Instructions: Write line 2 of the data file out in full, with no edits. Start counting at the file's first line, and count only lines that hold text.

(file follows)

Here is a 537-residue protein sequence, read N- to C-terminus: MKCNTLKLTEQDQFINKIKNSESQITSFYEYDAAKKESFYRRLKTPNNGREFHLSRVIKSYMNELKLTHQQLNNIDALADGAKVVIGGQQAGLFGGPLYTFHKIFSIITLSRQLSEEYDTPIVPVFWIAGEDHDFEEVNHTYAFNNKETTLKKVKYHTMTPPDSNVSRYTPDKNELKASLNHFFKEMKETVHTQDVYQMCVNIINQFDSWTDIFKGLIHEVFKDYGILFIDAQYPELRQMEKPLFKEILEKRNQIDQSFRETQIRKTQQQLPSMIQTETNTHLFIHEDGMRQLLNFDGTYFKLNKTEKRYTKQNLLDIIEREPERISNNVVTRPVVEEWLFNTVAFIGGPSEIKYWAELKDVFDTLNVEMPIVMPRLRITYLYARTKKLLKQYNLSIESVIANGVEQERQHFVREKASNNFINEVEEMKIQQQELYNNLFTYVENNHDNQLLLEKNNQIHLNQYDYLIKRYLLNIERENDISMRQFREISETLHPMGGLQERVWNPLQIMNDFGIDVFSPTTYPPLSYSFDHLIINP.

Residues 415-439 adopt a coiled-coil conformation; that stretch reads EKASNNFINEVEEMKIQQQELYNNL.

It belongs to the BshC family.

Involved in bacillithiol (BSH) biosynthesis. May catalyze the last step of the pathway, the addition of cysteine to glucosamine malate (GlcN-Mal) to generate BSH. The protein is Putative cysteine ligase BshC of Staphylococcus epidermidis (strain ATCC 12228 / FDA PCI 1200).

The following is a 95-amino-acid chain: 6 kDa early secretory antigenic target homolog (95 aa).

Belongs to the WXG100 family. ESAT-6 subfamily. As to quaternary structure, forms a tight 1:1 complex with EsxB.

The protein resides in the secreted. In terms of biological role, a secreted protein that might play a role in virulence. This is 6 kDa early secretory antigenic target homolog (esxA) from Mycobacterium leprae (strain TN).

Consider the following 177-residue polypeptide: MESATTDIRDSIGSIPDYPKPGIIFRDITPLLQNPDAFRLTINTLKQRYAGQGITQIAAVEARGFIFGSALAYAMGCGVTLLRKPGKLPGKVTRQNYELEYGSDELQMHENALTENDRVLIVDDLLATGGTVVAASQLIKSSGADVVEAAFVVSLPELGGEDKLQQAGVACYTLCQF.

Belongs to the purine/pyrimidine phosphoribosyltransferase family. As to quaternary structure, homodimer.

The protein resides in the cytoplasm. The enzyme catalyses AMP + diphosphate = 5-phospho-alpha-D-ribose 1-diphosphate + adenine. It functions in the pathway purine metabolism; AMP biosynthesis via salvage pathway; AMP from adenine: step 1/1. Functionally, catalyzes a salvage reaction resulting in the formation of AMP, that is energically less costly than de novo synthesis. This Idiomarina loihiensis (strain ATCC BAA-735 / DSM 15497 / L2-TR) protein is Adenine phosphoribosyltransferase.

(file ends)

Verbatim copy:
Residues 415-439 adopt a coiled-coil conformation; that stretch reads EKASNNFINEVEEMKIQQQELYNNL.